Accountable Talk® Practices

Talking with others about ideas and work is fundamental to learning. But not all talk sustains learning. For classroom talk to promote learning it must be accountable to the learning community, to accurate and appropriate knowledge, and to rigorous thinking. Accountable Talk practices seriously respond to and further develop what others in the group have said. It puts forth and demands knowledge that is accurate and relevant to the issue under discussion. Accountable Talk practices use evidence appropriate to the discipline (e.g., proofs in mathematics, data from investigations in science, textual details in literature, documentary sources in history) and follow established norms of good reasoning. 

Accountable Talk Sourcebook

The free Accountable Talk Sourcebook is an extensive introduction to the purposes of Accountable Talk and the classroom practices that promote Accountable Talk discussions at all grade levels. Accountable Talk has been shown to result in robust academic achievement for students of all economic, social, and linguistic backgrounds. 

Accountable Talk Videos

See and listen to leading researchers, thinkers, and IFL Fellows respond to pressing questions about the role of Accountable Talk practices in the classroom.

 

 
 
 

Why is it important to let students work on a math task without first showing them how to solve it?

Is there a good way to use peer review in the classroom?

Why is it important for English learners to talk every day and how can teachers engage these students in academic conversations?

Accountable Talk Podcasts

#1. Why the Institute for Learning focuses on Accountable Talk® practices

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#2. What is Accountable Talk®?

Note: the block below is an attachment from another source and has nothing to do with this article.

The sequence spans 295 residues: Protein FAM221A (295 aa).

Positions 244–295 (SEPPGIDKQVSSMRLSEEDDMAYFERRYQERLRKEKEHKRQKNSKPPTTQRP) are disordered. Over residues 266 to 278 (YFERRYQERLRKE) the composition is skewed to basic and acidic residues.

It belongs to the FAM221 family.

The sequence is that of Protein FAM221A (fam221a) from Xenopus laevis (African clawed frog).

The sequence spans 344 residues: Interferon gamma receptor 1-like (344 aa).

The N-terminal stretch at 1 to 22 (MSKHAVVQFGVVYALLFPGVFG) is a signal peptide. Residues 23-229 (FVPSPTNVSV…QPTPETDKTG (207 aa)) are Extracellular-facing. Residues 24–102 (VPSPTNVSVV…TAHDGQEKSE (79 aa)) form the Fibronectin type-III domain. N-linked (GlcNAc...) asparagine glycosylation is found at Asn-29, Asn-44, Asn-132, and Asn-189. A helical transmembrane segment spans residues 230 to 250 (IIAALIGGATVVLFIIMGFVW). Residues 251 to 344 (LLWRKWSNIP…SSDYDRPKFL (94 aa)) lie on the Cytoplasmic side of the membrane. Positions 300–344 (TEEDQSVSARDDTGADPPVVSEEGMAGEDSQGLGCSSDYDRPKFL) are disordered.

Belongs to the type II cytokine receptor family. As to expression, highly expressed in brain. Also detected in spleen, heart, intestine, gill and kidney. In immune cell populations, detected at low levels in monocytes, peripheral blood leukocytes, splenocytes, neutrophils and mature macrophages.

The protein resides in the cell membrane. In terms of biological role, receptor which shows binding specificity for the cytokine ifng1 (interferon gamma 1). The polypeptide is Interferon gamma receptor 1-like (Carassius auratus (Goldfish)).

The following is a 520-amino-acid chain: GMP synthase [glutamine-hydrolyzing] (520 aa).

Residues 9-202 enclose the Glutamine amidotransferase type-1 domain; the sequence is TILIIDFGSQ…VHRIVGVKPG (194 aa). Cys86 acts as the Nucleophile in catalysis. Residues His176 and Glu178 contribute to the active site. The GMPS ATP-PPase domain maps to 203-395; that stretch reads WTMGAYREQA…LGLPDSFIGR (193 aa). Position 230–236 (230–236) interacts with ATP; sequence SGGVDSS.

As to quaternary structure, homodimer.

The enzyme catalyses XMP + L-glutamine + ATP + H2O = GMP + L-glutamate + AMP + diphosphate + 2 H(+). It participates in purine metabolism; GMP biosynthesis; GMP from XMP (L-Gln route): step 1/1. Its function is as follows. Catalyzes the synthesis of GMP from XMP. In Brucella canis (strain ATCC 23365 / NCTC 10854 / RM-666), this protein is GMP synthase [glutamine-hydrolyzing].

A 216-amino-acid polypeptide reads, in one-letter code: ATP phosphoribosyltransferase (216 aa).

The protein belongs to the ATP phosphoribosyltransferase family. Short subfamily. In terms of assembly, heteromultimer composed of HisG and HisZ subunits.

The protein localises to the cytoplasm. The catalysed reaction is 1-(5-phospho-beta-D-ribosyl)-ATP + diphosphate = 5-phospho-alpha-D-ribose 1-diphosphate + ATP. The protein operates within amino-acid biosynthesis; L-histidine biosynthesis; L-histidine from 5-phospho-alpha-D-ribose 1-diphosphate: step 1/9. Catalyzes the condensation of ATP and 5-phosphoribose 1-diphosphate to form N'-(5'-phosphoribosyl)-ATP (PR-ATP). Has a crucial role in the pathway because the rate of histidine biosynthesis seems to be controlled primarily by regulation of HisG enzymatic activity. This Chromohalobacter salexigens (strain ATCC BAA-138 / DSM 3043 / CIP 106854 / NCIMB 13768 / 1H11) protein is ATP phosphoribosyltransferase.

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#3. Getting started with Accountable Talk®

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#4. Making thinking visible

 
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#5. Setting norms

 
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#6. Accountable Talk® and the Principles of Learning / Part 1

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#7. Accountable Talk® and the Principles of Learning / Part 2

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#8. Accountable Talk® and the Principles of Learning / Part 3

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#9. Teacher-guided whole-group discussions

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#10. Small-group discussions

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#11. Discussions about mathematical reasoning: Accountable Talk® by students of all ages

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#12. The use of precise language in math: A means of apprenticing students in the discipline

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#13. Listening in math

 

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#14. Revoicing: A means of advancing a mathematical discussion

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#15. The task that one uses really matters in a discussion

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#16. Representations can influence classroom talk and mathematical connections

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#17. Context with representations in high school

 

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#18. Marking student ideas is a means of instantiating important mathematical ideas

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#19. Mathematical arguments

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Online Accountable Talk Workshops

The IFL's online workshops invite educators to be part of a virtual learning community while receiving one-on-one feedback from IFL facilitators. Our 5-7 week online workshops are designed to support educators in implementing high-quality, discussion-based learning experiences in their classrooms, schools, and districts. Participants engage in a wide-range of learning experiences including reading and responding to articles, watching and discussing videos, and generating and sharing lesson plans. As with our onsite professional development courses, the IFL's online workshops are designed so that educators participate in ongoing cycles of learn, apply, assess, and reflect.

The IFL's online workshops provide practical takeaways, tools, and resources that educators can use immediately as they work to incorporate high-quality discussions in their classrooms, schools, and districts. Plus, all of the online materials are available for download, so learning can happen wherever and whenever! Online workshops are asynchronous but paced.

All of the IFL online workshops are offered through DialogeX™.  Contact us to get started.

 

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